Sage Advice US

Hack away at the essential – the first Sage Enterprise Management Hackathon

The all-nighter used to mean sleep-deprived sessions in university labs or libraries writing dissertations, fuelled by strong black coffee. But what was once the preserve of students with bad time-keeping has in recent years been adopted by big businesses as a way to encourage a hyper-productive and collaborative environment where coders, programmers and designers meet to share ideas and skills in a focused, fun and competitive arena. Here at Sage we didn’t want to miss out on the experience and recently organized an intensive (and intense) Hackathon.

Four global scrum teams contributing to the platform development of Sage Enterprise Management split in six competition teams sat down for 24 solid hours, from noon to noon. To organize this event, we worked with our partner MongoDB, the document-oriented database. We prepared the Hackathon by mixing the original scrums into six teams, comprising developers, designers, product owners and quality engineers. Each team was given one development topic to realize end-to-end, from conception to demonstration…in just 24 hours.

The shared goal was to boost innovation and improve the customer experience in the latest incarnation of Sage’s business suite for mid-sized enterprises. It proved to be a great opportunity for the teams to get together, share their experiences of their day-to-day work and practice the delivery and demonstration phases – the key pillars of any Hackathon.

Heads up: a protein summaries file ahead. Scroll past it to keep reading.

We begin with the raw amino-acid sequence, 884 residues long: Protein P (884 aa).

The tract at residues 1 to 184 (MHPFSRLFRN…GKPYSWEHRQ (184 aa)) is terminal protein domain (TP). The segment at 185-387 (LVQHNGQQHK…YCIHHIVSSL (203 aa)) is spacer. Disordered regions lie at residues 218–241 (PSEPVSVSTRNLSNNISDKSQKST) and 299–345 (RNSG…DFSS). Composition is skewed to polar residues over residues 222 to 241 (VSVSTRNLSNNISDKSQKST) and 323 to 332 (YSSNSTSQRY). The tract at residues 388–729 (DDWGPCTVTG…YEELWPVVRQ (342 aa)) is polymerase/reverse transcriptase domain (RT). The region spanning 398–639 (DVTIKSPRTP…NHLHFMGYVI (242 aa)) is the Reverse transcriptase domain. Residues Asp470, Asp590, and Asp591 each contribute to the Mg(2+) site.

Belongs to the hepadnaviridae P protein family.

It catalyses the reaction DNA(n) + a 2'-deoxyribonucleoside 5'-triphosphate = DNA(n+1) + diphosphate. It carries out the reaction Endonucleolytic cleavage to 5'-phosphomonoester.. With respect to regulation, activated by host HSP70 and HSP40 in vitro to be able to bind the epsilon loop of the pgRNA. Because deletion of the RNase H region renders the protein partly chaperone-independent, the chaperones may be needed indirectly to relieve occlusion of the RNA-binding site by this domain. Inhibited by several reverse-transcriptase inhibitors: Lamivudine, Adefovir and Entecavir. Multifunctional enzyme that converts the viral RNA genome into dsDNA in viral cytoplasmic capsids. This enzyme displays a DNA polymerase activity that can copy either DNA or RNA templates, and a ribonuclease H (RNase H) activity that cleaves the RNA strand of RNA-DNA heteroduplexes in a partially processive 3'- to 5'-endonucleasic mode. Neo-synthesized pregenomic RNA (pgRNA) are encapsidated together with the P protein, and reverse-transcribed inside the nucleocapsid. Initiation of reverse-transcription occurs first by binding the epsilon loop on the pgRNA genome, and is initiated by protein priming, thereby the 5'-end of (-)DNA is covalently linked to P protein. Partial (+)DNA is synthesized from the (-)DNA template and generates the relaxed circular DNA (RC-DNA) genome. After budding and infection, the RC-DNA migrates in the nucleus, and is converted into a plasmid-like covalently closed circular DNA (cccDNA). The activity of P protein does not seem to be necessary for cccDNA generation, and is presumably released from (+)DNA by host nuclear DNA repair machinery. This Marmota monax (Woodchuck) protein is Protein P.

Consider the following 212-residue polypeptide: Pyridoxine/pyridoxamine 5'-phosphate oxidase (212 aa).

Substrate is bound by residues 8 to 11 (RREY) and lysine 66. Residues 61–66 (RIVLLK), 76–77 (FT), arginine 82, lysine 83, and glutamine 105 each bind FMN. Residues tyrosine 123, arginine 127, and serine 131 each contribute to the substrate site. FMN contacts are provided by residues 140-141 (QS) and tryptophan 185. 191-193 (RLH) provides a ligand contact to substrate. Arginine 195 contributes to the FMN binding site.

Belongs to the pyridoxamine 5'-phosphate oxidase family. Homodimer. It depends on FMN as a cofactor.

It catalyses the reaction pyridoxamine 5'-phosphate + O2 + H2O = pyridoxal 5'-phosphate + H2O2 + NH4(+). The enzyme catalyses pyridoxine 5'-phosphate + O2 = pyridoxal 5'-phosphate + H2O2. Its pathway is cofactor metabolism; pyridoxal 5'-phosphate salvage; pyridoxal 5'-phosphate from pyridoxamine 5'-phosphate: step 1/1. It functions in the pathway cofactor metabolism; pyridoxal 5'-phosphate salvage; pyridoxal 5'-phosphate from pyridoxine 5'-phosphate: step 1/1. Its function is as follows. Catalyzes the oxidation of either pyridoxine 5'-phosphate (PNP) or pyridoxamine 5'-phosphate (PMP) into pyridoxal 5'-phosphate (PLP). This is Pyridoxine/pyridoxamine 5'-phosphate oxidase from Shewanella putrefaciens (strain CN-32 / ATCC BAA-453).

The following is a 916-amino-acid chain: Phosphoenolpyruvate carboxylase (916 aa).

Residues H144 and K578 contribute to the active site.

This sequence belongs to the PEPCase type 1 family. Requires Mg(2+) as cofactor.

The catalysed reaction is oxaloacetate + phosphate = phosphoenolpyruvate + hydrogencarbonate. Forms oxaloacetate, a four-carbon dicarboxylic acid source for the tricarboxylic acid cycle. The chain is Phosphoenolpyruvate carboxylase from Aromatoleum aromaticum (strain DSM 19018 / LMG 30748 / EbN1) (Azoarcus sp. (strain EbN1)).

In terms of results it was hugely inspiring to see the sheer potential of the Enterprise Management platform, and how flexible it is in terms of future product development. Although this was just a taster (there will be much more to follow) our first Hackathon taught us a huge amount. Primarily we learned how much you can innovate and achieve in such a short time and how to overcome barriers with excellent team collaboration …with the pride of having achieved something you believe in.

I have no doubt that it will quickly become an embedded part of our culture, and a successful part of our DNA. Here’s to the next one!